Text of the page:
President Trump arrives at a campaign rally at the BOK Center in Tulsa, Oklahoma on Saturday. Photo: Win McNamee/Getty Images

President Trump addressed thousands who gathered for his smaller-than-expected rally in Tulsa, Oklahoma, on Saturday, calling the crowd "warriors."

Driving the news: The event was originally billed as a massive gathering that could attract tens of thousands outside as well as inside the 19,000-capacity arena. But the larger crowds didn't materialize and Trump and Vice President Mike Pence canceled plans for outdoor speeches.

  • Tim Murtaugh, a campaign spokesperson, blamed protesters for interrupting the plans and attempting to "frighten off" Trump supporters. "Sadly, protesters interfered with supporters, even blocking access to the metal detectors, which prevented people from entering the rally," he said.

The big picture: Trump told the Wall Street Journal before the rally that he saw the event as the real start of his 2020 campaigning. Oklahoma has seen a 91% jump in its coronavirus cases over the past week. The highest concentration of the state's infections are in Tulsa county, per the state's health department.

Background: A peaceful protester, demonstrating by silently sitting and wearing an "I Can't Breathe" shirt in a secure outdoor area for rally-goers, was arrested Saturday afternoon at the request of the Trump campaign, the Tulsa police department confirmed. The protester was in a section of the event accessible only to ticket holders, the police department said.

Eric Trump attends the campaign rally for his father. Photo: Win McNamee/Getty Images
A security checkpoint outside of the BOK Center on June 20 in Tulsa, Oklahoma. Photo: Brendan Smialowski/AFP via Getty Images
Tulsa Police take Sheila Buck into custody a security checkpoint entrance on June 20. Photo: Brendan Smialowski/AFP via Getty Images
Oklahoma National Guard at the BOK Center on June 20 in Tulsa, Oklahoma. Photo: Win McNamee/Getty Images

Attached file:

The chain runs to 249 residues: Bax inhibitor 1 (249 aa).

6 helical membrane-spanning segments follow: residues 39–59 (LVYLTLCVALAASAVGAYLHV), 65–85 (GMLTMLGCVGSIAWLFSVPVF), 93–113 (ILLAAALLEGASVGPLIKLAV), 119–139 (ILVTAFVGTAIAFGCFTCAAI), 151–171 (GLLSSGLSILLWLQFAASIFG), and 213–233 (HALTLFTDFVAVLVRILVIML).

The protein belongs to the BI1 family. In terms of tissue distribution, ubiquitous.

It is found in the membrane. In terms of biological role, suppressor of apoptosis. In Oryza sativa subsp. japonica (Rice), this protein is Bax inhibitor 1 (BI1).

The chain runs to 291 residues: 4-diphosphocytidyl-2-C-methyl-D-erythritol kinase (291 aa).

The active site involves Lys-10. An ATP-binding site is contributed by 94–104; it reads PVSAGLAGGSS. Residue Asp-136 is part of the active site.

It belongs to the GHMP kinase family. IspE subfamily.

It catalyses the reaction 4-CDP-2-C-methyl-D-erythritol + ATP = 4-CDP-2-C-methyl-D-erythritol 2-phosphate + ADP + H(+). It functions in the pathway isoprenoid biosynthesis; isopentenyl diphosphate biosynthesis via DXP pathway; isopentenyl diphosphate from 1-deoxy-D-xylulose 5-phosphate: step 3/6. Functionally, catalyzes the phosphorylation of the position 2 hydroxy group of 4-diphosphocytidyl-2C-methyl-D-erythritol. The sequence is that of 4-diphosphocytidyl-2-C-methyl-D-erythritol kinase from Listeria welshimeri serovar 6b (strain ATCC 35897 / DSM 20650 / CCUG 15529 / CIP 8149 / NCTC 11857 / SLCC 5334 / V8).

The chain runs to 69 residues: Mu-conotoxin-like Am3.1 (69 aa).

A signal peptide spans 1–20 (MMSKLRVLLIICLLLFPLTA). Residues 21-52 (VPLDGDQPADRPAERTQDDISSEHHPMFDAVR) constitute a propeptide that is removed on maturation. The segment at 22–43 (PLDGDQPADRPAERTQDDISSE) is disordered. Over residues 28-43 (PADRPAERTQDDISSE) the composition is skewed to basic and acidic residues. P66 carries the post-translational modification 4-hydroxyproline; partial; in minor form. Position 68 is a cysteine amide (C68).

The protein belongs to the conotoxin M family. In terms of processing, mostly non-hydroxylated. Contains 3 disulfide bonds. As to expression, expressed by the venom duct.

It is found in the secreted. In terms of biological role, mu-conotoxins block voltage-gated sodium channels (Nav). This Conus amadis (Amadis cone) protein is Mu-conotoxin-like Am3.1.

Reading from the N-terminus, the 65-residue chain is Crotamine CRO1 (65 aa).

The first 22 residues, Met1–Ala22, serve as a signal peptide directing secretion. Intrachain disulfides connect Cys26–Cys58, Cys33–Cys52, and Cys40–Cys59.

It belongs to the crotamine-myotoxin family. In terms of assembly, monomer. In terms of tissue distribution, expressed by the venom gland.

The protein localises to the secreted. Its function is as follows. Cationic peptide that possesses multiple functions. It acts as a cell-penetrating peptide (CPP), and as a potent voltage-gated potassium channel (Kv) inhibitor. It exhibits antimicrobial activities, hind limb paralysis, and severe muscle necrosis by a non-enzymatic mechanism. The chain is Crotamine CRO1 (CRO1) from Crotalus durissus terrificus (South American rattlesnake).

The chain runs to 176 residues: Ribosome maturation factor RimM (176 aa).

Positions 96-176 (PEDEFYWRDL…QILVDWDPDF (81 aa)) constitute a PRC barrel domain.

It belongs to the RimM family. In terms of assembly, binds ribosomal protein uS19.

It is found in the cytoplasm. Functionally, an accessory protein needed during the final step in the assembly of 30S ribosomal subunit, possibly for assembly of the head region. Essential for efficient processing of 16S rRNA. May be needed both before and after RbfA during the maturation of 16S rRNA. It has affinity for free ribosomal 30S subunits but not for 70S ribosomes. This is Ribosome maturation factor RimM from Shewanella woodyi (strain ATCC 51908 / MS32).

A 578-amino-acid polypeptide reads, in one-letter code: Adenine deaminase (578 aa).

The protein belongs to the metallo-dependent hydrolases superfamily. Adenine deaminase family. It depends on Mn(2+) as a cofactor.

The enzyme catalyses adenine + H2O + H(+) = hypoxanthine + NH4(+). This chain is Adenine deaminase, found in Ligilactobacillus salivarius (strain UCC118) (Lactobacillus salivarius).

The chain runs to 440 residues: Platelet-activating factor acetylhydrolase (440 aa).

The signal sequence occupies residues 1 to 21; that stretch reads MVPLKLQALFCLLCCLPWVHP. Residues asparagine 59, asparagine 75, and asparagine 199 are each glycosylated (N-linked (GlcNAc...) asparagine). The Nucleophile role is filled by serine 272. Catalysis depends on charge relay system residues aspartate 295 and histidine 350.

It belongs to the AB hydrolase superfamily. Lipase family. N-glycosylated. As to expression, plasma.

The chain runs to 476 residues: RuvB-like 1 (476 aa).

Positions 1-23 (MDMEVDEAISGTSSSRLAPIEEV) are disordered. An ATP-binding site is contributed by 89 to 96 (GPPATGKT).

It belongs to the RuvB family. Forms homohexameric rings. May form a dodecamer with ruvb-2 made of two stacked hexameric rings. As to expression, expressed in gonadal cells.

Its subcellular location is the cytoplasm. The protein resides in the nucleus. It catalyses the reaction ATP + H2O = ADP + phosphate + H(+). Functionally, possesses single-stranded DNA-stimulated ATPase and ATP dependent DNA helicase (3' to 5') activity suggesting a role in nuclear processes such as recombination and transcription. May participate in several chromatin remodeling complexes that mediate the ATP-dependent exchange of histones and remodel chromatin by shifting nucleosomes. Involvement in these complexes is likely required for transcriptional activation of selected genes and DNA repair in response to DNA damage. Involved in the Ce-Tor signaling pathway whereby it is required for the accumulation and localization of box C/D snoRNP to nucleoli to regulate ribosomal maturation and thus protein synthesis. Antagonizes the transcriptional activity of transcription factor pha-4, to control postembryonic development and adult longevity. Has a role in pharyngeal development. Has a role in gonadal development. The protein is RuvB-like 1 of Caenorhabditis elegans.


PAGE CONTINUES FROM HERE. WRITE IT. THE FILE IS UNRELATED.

People wait to attend Trump's rally on June 20. Photo: Brendan Smialowski/AFP via Getty Images
People wait to attend Trump's rally on June 20. Photo: Win McNamee/Getty Images
Rally-goers in a waiting area outside a rally entrance on June 20 in Tulsa, Oklahoma. Photo: Michael B. Thomas/Getty Images
Eric Trump does an interview at the BOK Center on June 20 in Tulsa, Oklahoma. Photo: Win McNamee/Getty Images

Go deeper: Trump returns to the campaign circuit: "So far tonight I’m average"

Editor's note: This article has been updated with new details throughout.

Go deeper

Jul 10, 2020 - Politics & Policy

Trump's outdoor New Hampshire rally postponed due to weather

Photo: Win McNamee/Getty Images

President Trump's outdoor campaign rally in Portsmouth, N.H., slated to take place on Saturday, was postponed on Friday due to weather from Tropical Storm Fay, a senior White House official confirmed to Axios.

The state of play: Press Secretary Kayleigh McEnany told reporters on Air Force One that the event would take place in "a week or two" instead. The outdoor rally — which had encouraged the use of face masks — was scheduled after sparse attendance at Trump's indoor comeback to the campaign trail in Tulsa.

Tulsa health official: Trump rally "likely contributed" to coronavirus spike

President Trump speaks at his campaign rally in Tulsa, Okla. on June 20, 2020. Photo: Jabin Botsford/The Washington Post via Getty Images

President Trump's campaign rally and related protests in Tulsa in late June "more than likely" contributed to the area's recent surge in confirmed coronavirus cases, Tulsa City-County Health Department Director Dr. Bruce Dart said Wednesday.

Why it matters: Public health officials, including Dart himself, had urged the campaign to postpone the rally, fearing that a large indoor gathering with few people wearing masks could accelerate the spread of the virus.

Robert Mueller speaks out on Roger Stone commutation

Former Special Counsel Robert Mueller testifies before the House Permanent Select Committee on Intelligence on Capitol Hill on Wednesday July 24, 2019. Photo: The Washington Post / Contributor

Former special counsel Robert Mueller responded to claims from President Trump and his allies that Roger Stone was a "victim" in the Justice Department's investigation into Russian interference in the 2016 election, writing in a Washington Post op-ed published Saturday: "He remains a convicted felon, and rightly so."

Why it matters: The rare public comments by Mueller come on the heels of President Trump's move to commute the sentence of his longtime associate, who was sentenced in February to 40 months in prison for crimes stemming from the Russia investigation. The controversial decision brought an abrupt end to the possibility of Stone spending time behind bars.